FWO takes legal action against Erina sushi operator

Allegedly underpaid 16 workers $48k.

FWO takes legal action against Erina sushi operator

The Fair Work Ombudsman has commenced legal action against the operators of three ‘Tokyo Sushi’ outlets - including two in Erina - for allegedly underpaying 31 workers more than $70,000.

The work watchdog alleges 16 employees at two Tokyo Sushi outlets at Erina were underpaid a total of $48,318 over six months between January and July last year.

The operator of the three outlets - the other being in Newcastle - is facing the Federal Court.

Eight of the allegedly underpaid employees were juniors, including one 17-year-old worker on the Central Coast and seven workers aged between 16 and 20 at the Newcastle outlet.

Fair Work Ombudsman inspectors audited the three Tokyo Sushi outlets as part of a proactive compliance activity last year that involved inspectors visiting more than 40 sushi outlets across NSW, the Gold Coast and Canberra, to check workers were being paid correctly.

It is alleged inspectors found that pay rates at the three Tokyo Sushi outlets at Newcastle and the Central Coast did not comply with the Fast Food Industry Award 2010, with workers instead paid flat hourly rates ranging between $9 and $19 on weekdays, plus an additional 25 per cent on Saturdays and an additional 50 per cent on Sundays.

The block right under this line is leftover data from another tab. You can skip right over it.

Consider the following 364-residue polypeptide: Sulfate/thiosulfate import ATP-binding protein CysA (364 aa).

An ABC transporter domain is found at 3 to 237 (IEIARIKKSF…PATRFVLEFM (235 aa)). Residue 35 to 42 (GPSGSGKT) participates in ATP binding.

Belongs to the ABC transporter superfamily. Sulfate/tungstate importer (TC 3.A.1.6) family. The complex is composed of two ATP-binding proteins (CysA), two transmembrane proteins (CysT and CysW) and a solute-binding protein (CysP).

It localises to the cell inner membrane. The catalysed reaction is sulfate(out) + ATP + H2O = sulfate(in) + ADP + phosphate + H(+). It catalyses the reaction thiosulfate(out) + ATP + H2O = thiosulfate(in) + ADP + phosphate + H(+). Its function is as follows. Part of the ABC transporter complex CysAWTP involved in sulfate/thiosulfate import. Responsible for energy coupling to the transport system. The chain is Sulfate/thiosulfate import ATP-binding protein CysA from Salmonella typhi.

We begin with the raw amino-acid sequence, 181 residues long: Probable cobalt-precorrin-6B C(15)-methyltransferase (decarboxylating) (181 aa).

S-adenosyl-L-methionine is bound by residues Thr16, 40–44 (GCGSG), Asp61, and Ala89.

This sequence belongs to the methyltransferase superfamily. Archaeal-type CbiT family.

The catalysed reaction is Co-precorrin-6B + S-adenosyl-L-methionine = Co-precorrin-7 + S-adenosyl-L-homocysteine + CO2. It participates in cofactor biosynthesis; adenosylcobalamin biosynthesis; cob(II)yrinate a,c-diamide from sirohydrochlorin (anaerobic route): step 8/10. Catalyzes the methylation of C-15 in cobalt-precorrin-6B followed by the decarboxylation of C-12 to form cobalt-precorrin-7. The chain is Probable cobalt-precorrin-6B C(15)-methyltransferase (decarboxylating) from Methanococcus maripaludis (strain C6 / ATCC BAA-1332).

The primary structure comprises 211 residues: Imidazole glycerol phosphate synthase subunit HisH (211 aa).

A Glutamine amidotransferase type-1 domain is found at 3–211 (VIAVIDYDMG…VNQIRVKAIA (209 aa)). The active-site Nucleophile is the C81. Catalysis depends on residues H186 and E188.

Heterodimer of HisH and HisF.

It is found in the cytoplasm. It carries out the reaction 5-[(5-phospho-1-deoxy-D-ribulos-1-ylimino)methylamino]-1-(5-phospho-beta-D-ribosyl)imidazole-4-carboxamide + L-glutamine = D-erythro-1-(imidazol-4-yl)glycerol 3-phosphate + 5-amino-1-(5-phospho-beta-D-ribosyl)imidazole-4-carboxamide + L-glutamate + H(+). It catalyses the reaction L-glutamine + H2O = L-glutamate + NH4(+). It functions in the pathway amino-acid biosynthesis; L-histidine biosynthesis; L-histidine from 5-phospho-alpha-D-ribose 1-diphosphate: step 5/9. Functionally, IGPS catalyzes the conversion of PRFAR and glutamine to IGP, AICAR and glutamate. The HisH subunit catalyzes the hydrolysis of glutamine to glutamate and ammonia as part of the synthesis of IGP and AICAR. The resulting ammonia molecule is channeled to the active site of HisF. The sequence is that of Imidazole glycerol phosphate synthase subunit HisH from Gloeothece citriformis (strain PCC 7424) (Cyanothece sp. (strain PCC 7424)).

The approach allegedly led to underpayment of the minimum weekday rates, casual loadings and penalty rates for weekend and public holiday work. Superannuation and minimum engagement entitlements were allegedly also underpaid and record-keeping laws were allegedly contravened.

Fair Work Ombudsman Natalie James says legal action has been commenced because of the involvement of vulnerable workers and the blatant nature of the alleged underpayments.

“Employers should be aware that we treat the underpayment of young and overseas workers particularly seriously,” Ms James said.

“Young workers and workers from migrant backgrounds can be more vulnerable to exploitation as they are often reluctant to complain or are less aware of their rights.

“My agency is committed to sending a message to all business operators that anyone who attempts to capitalise on these vulnerabilities can expect to face serious enforcement action,” Ms James said.

The operator faces maximum penalties of up to $10,800 per contravention and Hasegawa & Ye International Pty Ltd and Heiwa International Pty Ltd each face penalties of up to $54,000 per contravention for a number of alleged contraventions of the Fair Work Act.

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